Privacy SOS

James Comey defends NSA’s mass, routine associational spying, so it’s up to us to kill it

James Comey will likely become the next FBI director, although Senator Rand Paul has said he might draw the issue out over current director Robert Mueller's refusal to respond to the Senator's inquiry about domestic drone use. 

Who is James Comey? He's been lauded by progressives for his now famous hospital stand, about which writes Salon:

The call came at 8 p.m., Wednesday, March 10, 2004. Attorney General John Ashcroft was in the hospital, struck with a life-threatening case of pancreatitis. Deputy Attorney General James B. Comey was just leaving his office, being chauffeured by his security detail.
“I remember exactly where I was, on Constitution Avenue,” Comey testified Tuesday morning before the Senate Judiciary Committee. “And [I] got a call from Attorney General Ashcroft’s chief of staff telling me that he had gotten a call.”
So begins a remarkable tale that nearly led to the resignation of the Justice Department’s senior leadership, an ordeal that was recounted in great detail for the first time Tuesday. Two senior White House officials, Andrew Card and Alberto Gonzales, were headed to Ashcroft’s hospital bed, despite the instructions of his wife that there would be no phone calls or visitors. They wanted Ashcroft to sign off on the secret National Security Agency wiretapping program, a program that Ashcroft had already decided to reject before falling ill.
Comey was determined to stop them. “So I hung up the phone,” Comey told the committee, and I “immediately called my chief of staff, told him to get as many of my people as possible to the hospital immediately. I hung up, called [FBI] Director [Robert] Mueller and — with whom I’d been discussing this particular matter and had been a great help to me over that week — and told him what was happening. He said, ‘I’ll meet you at the hospital right now.’ [I] told my security detail that I needed to get to George Washington Hospital immediately. They turned on the emergency equipment and drove very quickly to the hospital. I got out of the car and ran up — literally ran up the stairs with my security detail.”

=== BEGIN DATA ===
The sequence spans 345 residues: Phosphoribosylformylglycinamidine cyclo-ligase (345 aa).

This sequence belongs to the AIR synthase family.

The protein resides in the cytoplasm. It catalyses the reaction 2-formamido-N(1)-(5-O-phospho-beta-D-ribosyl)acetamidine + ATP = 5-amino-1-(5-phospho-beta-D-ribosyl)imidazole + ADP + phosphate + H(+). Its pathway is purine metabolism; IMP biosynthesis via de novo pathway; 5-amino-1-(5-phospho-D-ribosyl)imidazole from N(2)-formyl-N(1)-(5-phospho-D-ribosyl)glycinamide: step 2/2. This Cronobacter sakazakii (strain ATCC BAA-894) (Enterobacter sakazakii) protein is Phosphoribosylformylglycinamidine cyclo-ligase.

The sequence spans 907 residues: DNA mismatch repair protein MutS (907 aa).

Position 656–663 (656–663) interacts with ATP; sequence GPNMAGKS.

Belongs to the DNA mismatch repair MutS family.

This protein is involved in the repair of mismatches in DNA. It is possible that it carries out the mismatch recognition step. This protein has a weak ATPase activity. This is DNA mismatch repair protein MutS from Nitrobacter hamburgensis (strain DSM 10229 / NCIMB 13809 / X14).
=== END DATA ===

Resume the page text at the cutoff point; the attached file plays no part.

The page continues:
All very exciting and Hollywood, and good for Comey — and Mueller. You can read the rest of the story over at Salon, and you should, because it's very illuminating and even makes one mildly hopeful. But the Comey fairytale ends there, abruptly.
Years later, neither Mueller nor his likely successor appear to have any problem with the mass, routine collection of domestic phone and internet records to which their agency is a major beneficiary. The question of NSA's metadata surveillance isn't an idle one for Comey; those incredibly intrusive, revealing records can be mined and accessed by the FBI for use in investigating domestic affairs, whether they be crimes or, well, that other stuff the bureau does. (Remember: the FBI doesn't need to have any reason to believe you are involved in criminal activity before it begins monitoring or investigating you.)
What else should we know about James Comey? 
He authorized torture, approving a memo that "gave a thumbs-up on waterboarding, wall slams, and other forms of torture – all violations of domestic and international law."
And then there's the spying. We have heard that Comey valiantly opposed warrantless wiretapping in the Great Bedside Stand, but there's just one glaring problem with that story: after he was read into Bush's warrantless wiretapping program in 2004, he didn't stop the program or defect. That raises the question: What if the program he opposed by Ashcroft's bedside wasn't the wiretapping program at all?
The ACLU's Michelle Richards explains [emphasis mine, links stripped]:
While, to his credit, he immediately began raising concerns [with warrantless wiretapping], the program was still in existence when the New York Times exposed it in December 2005. This was a year and a half after Comey's hospital showdown with Gonzales and Card. In fact, the warrantless wiretapping program was supported by a May 2004 legal opinion [] produced by the Justice Department's Office of Legal Counsel and signed off by Comey, which replaced the 2001 legal opinion Comey had problems with.